Hydropower means a lot worldwide

By Dave Armstrong - 24 Oct 2014 9:32:0 GMT
Hydropower means a lot worldwide

The traditional European mill race was formed from a dam, almost as natural as those of the beaver. Here Wisconsin is treated to a preserved mill from the good ol' days. Modern dams have their useful features too, but more destruction of habitat is necessarily involved; Mill dam image; Credit: © Shutterstock

The present boom in making electricity from hydroelectric sources pays no heed to some political considerations, but helps the trend continue towards renewable energy. Dams grow everywhere possible in developing countries and emerging economies, while construction companies are delighted to do the work. Apart from the national rivalries exposed by this loss of water, rivers have a lot to lose (about 20% of large free-flowing rivers currently extant) in terms of biodiversity.

The University of Copenhagen is today closing its conference on “Global Challenges: Achieving Sustainability.” This commendable confab is also setting up a novel Biofresh DataPortal. Massive support for indices of species and observation of the states of hydrology worldwide will be provided.

The news of doubling hydropower is the door into a new era for dams. Professor Christiane Zarfl of the University of Tübingen studied the hydropower boom at the Leibnitz Institute in Berlin and produced a database. “We have compiled available data on future expected hydropower dams - to form a key foundation for evaluating where and how to build the dams and how to operate them sustainably,” she reports at the congress.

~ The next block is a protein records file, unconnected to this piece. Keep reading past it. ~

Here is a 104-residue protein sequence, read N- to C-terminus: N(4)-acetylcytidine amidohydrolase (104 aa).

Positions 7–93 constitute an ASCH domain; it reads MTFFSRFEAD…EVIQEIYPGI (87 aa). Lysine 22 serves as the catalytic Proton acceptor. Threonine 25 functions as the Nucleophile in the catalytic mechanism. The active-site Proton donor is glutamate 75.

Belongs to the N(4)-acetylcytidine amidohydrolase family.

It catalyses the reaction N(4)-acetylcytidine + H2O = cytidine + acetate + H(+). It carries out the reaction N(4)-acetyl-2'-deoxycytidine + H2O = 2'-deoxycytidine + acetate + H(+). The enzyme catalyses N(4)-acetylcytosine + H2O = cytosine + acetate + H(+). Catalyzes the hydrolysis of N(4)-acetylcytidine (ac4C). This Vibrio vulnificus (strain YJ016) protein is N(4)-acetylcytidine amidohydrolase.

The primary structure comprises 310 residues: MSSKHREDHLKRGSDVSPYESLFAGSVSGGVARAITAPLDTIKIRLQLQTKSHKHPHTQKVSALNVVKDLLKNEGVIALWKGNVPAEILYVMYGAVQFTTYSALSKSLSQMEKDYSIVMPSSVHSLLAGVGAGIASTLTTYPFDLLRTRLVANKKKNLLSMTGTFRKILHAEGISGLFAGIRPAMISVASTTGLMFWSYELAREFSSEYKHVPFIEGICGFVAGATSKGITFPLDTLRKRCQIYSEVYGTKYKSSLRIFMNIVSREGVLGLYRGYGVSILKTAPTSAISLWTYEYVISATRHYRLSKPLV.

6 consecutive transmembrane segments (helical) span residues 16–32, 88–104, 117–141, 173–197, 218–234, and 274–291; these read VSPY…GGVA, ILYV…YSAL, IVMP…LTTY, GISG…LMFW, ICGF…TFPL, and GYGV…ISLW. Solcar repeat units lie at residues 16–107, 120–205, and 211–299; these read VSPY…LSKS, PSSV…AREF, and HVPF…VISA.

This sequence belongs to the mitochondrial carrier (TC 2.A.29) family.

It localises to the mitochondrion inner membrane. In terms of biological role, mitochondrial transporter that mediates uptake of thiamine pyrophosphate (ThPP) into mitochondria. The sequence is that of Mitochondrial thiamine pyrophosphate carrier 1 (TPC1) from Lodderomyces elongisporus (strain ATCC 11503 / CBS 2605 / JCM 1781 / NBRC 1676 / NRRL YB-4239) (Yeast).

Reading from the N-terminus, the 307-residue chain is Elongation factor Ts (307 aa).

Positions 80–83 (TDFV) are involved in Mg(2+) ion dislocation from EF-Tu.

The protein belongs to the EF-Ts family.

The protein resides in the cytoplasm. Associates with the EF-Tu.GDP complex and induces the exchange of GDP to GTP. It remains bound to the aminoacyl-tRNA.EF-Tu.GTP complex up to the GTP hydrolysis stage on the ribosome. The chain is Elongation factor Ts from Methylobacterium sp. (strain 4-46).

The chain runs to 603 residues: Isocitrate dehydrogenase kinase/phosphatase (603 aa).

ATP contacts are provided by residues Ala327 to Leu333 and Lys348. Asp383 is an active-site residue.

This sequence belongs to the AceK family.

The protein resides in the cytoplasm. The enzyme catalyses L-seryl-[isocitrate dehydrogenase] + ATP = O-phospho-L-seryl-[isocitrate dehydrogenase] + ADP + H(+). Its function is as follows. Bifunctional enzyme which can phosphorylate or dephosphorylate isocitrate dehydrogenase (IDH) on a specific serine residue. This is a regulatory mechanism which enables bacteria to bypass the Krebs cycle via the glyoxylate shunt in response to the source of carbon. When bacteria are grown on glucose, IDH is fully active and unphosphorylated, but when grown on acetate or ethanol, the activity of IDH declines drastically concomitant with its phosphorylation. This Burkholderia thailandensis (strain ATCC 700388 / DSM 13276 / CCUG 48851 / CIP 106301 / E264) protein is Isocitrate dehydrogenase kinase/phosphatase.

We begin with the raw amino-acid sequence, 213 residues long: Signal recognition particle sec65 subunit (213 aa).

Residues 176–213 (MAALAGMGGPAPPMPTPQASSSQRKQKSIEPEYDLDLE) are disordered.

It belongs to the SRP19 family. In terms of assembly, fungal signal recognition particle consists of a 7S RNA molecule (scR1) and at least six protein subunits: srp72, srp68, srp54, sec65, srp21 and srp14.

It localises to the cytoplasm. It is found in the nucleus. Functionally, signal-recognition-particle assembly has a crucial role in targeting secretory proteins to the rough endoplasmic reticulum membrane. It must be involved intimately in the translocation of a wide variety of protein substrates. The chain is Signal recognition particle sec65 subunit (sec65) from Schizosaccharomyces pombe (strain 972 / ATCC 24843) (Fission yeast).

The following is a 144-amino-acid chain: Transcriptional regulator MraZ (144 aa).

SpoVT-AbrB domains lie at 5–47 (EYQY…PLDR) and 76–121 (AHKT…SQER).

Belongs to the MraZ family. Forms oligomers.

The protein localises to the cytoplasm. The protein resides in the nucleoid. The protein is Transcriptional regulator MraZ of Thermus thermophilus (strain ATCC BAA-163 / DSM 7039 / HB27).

20% of global electricity has been made by using renewable sources this year. 80% of that is hydropower, with 3,700 new dams about to add to that, making a total of 1,700GW available from this renewable! China, with its disputed giant Yangzi dams and many others will still be the leader of this water race. Meanwhile their dominance will be challenged by Amazon and La Plata projects in South America and Ganges-Brahmaputra dams in India and Nepal. Here is the story of the enormous DRC dam plan for the great Congo in Africa.

The river dolphins, the migratory fish, the rare amphibian and even reptiles such as turtles will be joined by countless insect species, vital to the ecosystems of rivers, who will become threatened by loss of flow. Plant species will be affected first, with the herbivores which devour them next. Specialised predators will probably disappear while those organisms requiring clean, oxygenated water will be disappearing. Prospects seem dim, but hopefully the embryonic database system will keep track better than previous attempts to map extinctions. Because it is extinction of whole river systems we are dealing with. The energy is needed, but the use of smaller dams may avoid nation fighting nation for the pure water, the power and the glory.